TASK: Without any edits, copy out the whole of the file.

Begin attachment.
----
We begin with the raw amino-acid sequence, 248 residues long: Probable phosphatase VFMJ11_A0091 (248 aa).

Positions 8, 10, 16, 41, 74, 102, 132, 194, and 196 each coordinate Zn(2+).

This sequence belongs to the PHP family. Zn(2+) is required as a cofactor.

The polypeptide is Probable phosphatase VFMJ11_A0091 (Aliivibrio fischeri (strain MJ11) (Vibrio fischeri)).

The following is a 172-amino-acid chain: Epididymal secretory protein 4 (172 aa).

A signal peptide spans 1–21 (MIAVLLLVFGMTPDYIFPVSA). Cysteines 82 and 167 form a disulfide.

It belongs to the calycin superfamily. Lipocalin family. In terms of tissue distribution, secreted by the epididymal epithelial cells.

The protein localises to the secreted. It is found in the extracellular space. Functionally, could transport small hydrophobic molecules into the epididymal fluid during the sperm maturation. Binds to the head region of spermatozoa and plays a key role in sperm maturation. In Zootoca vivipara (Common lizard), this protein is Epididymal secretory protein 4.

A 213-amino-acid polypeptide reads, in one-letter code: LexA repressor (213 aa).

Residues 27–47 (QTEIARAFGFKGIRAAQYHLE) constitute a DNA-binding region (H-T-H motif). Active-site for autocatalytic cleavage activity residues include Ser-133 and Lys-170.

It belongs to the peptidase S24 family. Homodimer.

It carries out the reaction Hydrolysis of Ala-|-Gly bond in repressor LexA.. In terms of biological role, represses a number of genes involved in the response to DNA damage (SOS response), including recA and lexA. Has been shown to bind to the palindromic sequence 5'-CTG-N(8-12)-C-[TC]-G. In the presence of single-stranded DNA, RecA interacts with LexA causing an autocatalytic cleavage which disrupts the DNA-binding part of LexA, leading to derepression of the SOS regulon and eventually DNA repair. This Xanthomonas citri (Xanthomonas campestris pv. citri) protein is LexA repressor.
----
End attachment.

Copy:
We begin with the raw amino-acid sequence, 248 residues long: Probable phosphatase VFMJ11_A0091 (248 aa).

Positions 8, 10, 16, 41, 74, 102, 132, 194, and 196 each coordinate Zn(2+).

This sequence belongs to the PHP family. Zn(2+) is required as a cofactor.

The polypeptide is Probable phosphatase VFMJ11_A0091 (Aliivibrio fischeri (strain MJ11) (Vibrio fischeri)).

The following is a 172-amino-acid chain: Epididymal secretory protein 4 (172 aa).

A signal peptide spans 1–21 (MIAVLLLVFGMTPDYIFPVSA). Cysteines 82 and 167 form a disulfide.

It belongs to the calycin superfamily. Lipocalin family. In terms of tissue distribution, secreted by the epididymal epithelial cells.

The protein localises to the secreted. It is found in the extracellular space. Functionally, could transport small hydrophobic molecules into the epididymal fluid during the sperm maturation. Binds to the head region of spermatozoa and plays a key role in sperm maturation. In Zootoca vivipara (Common lizard), this protein is Epididymal secretory protein 4.

A 213-amino-acid polypeptide reads, in one-letter code: LexA repressor (213 aa).

Residues 27–47 (QTEIARAFGFKGIRAAQYHLE) constitute a DNA-binding region (H-T-H motif). Active-site for autocatalytic cleavage activity residues include Ser-133 and Lys-170.

It belongs to the peptidase S24 family. Homodimer.

It carries out the reaction Hydrolysis of Ala-|-Gly bond in repressor LexA.. In terms of biological role, represses a number of genes involved in the response to DNA damage (SOS response), including recA and lexA. Has been shown to bind to the palindromic sequence 5'-CTG-N(8-12)-C-[TC]-G. In the presence of single-stranded DNA, RecA interacts with LexA causing an autocatalytic cleavage which disrupts the DNA-binding part of LexA, leading to derepression of the SOS regulon and eventually DNA repair. This Xanthomonas citri (Xanthomonas campestris pv. citri) protein is LexA repressor.